2 min read.Updated: 05 Jan 2020, 10:42 PM ISTLivemint
Exemptions, rate multiplicity and compliance complexity have conspired to keep our GST from fulfilling its promise—not just to coffers but the entire economy. We await a rehaul
To figure what is wrong with our goods and services tax (GST), we need to go back to the classroom. A 10% value-added tax across the entire economy should yield 10% of the gross value added as revenue. In India, GST collections over April-September 2019 were under 7% of the gross value added in the economy. How did that happen if the average revenue-neutral GST rate is somewhere close to 15%? For one, many goods and services were exempt—energy being a glaring example—at the insistence of states, leaving other items to shoulder an undue share of the tax burden. The Centre, which had been working towards a GST for well over a quarter of a century, yielded much ground in the last lap before launching the indirect tax system in 2017. The plethora of rates—the GST still has four slabs—also takes away some of the self-policing aspects of the tax: A buyer has less reason, and opportunity, to game the system if he and the seller are to pay the same rate. By design, thanks to input credits, it is in the interest of each link of a value-added tax chain to enforce compliance on the previous link. Multiple tax rates add to the administrative complexity of our GST.
Birth defects aside, the nascent tax has been twisted further out of shape over the past three years. A tenuously strapped together rate structure has become even more wobbly as items of mass consumption were, on populist considerations, pushed down to lower slabs. Again, by design, a value-added tax is meant to be linear; the redistributive aspects of tax policy are typically reserved for direct taxes, like those on income and profit. Rate revisions have arguably reduced the overall GST intake and made it difficult for the Centre to honour its promise to the states that they will be compensated for revenue losses in the first five years after switching over to this new indirect tax regime. Some states now want this window to be kept open for even longer. The compensation formula itself is suspect; the promised revenue projections would require the economy to grow at 10% annually if the central bank has to fulfil its official mandate of containing inflation at 4%.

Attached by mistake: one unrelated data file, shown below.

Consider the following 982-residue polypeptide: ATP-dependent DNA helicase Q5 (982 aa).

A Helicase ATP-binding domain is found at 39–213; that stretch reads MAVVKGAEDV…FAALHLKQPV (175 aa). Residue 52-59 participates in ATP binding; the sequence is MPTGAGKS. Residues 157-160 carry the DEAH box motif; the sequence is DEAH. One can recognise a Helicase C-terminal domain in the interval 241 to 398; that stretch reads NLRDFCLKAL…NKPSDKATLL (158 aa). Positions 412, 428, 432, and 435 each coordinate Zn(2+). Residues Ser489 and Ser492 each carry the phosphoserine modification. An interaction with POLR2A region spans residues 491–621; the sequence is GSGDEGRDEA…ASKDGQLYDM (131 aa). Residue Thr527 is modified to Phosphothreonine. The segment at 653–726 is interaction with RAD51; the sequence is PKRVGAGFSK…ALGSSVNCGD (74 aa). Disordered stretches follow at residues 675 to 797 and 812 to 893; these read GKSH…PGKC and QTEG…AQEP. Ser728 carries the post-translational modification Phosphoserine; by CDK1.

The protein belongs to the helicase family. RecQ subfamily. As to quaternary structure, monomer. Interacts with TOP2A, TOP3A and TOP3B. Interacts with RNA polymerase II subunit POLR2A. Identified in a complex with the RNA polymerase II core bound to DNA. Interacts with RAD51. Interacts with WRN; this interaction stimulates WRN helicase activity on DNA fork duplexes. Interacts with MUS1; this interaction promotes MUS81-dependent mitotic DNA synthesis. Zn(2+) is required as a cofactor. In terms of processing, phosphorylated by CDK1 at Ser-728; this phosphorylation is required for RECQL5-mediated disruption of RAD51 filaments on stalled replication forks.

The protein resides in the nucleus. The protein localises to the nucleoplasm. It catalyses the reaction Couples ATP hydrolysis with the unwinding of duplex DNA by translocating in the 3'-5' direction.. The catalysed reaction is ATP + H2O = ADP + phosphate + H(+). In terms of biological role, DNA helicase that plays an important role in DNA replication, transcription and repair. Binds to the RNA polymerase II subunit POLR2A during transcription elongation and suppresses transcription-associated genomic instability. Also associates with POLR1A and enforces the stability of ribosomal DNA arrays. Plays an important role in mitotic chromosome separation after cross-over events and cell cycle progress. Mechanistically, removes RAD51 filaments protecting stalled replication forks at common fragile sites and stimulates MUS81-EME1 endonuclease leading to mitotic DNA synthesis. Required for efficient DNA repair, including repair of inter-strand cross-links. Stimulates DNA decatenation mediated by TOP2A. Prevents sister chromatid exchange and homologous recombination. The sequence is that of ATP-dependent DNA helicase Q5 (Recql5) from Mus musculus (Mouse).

As the economy slows, the states are naturally restive about compensation, and consensus becomes harder to come by. The GST Council had to hold a vote at its last meeting to decide on how lotteries would be taxed, breaking with a tradition of consensual decisions in the federal body. A committee of officials is reported to have made a presentation to the council on revised compensation projections, as India’s nominal economic growth in the first two quarters of 2019-20 slowed down to almost half the Centre’s budget expectations. With money running out and more states under Opposition-party governments, it will be a tough ask to raise the average GST rate or reduce slabs. The GST in India, as in several other countries, has been a work-in-progress well after it was introduced. Getting it right at the outset would have been unrealistic to expect. Between rolling out an unfinished tax reform and waiting for years to perfect it before launch, India made the correct choice. The country should now proceed with debugging the system. This is not just about rates and coverage, but also the processes that taxpayers must follow. These still need to be eased.